A Boston Landmark Is Threatened.
There is angst in the City of Boston. Unless cooler heads and goodwill prevail, it’s possible that an iconic landmark will disappear. Not a building, not a statue, but revered nonetheless.
It’s the Citgo Sign.
The Citgo Sign is a big billboard. In fact, measuring 60 feet by 60 feet, it’s a very big billboard. It lights up and changes colors on both sides and Bostonians get their bearings from it. Furthermore, it’s seen by millions on television when the cameras follow the flight of a home run hit over The Green Monster, the 37-foot high left field wall of Fenway Park, home of the Red Sox. As the baseball drops onto Lansdowne Street, there in the background, is the Citgo Sign.
Earlier iterations of the sign have been sitting atop 660 Beacon Street, a seven story building fronting on Kenmore Square, since 1940. Its original sponsor was Cities Service. (Who else here remembers The Cities Service Band of America, conducted by Paul Lavalle?) Cities Service morphed into Citgo Petroleum Corp., which was eventually purchased by Petróleos de Venezuela SA, the national oil company of Venezuela.
Meanwhile, the building at 660 Beacon Street has also been sold and the new landlord, Related Beal, a developer from New York, thinks the annual rental of $250,000 is well below fair market value. Outside experts agree, pegging a more appropriate number at $2 million or even more.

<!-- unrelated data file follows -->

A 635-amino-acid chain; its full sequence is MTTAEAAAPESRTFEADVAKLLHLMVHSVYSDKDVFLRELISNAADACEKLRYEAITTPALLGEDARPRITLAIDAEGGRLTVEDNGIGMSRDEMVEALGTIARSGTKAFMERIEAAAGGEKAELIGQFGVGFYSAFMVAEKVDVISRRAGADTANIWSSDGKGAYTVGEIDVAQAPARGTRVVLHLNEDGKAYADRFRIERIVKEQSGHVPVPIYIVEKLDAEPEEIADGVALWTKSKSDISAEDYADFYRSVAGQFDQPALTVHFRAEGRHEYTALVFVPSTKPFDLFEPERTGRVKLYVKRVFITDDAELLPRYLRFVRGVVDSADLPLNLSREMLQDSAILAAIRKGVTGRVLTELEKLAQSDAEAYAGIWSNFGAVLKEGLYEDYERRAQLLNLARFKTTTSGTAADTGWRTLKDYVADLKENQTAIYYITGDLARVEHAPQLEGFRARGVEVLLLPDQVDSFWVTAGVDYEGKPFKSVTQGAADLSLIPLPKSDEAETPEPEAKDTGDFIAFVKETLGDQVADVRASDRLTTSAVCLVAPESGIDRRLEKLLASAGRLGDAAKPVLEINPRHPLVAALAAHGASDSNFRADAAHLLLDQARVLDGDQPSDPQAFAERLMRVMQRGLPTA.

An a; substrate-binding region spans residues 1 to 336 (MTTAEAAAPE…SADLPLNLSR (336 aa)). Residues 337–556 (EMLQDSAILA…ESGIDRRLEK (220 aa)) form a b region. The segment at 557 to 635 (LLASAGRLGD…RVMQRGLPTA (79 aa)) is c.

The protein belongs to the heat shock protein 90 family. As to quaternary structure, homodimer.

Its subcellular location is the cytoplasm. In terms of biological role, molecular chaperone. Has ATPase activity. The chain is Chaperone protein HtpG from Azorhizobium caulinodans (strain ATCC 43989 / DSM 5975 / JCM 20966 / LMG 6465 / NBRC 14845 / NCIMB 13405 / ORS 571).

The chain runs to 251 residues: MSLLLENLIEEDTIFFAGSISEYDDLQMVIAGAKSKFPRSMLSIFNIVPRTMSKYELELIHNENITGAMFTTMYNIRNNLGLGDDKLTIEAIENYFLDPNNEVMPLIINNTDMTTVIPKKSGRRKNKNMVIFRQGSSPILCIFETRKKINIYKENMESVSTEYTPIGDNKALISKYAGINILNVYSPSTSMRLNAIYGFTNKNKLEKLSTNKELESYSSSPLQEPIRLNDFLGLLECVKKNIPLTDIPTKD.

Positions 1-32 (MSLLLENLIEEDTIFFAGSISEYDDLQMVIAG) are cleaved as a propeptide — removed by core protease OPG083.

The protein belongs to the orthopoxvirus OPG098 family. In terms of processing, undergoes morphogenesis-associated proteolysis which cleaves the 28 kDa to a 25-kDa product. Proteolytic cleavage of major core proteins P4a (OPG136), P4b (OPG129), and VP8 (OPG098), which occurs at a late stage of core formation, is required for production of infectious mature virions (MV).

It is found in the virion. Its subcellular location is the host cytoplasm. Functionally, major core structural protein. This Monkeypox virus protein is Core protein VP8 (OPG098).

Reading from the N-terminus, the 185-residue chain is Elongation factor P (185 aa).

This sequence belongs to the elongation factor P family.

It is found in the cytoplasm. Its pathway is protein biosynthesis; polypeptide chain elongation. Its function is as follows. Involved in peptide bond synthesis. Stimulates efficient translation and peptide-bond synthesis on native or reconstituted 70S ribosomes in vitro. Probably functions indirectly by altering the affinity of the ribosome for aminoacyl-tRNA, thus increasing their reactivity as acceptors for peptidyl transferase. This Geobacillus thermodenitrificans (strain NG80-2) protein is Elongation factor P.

That doesn’t please Petróleos, of course. The sign is good for name recognition, but over the years, the number of Citgo stations in the greater Boston area has dwindled to a handful. Apparently they are willing to swallow a quarter of a million bucks, albeit grudgingly, given the current state of the Venezuelan economy, but not a figure eight times that amount.
City officials and civic leaders are urging compromise and pushing for a negotiated agreement. And there’s an on-line petition to Save the Sign. I’ve already signed it.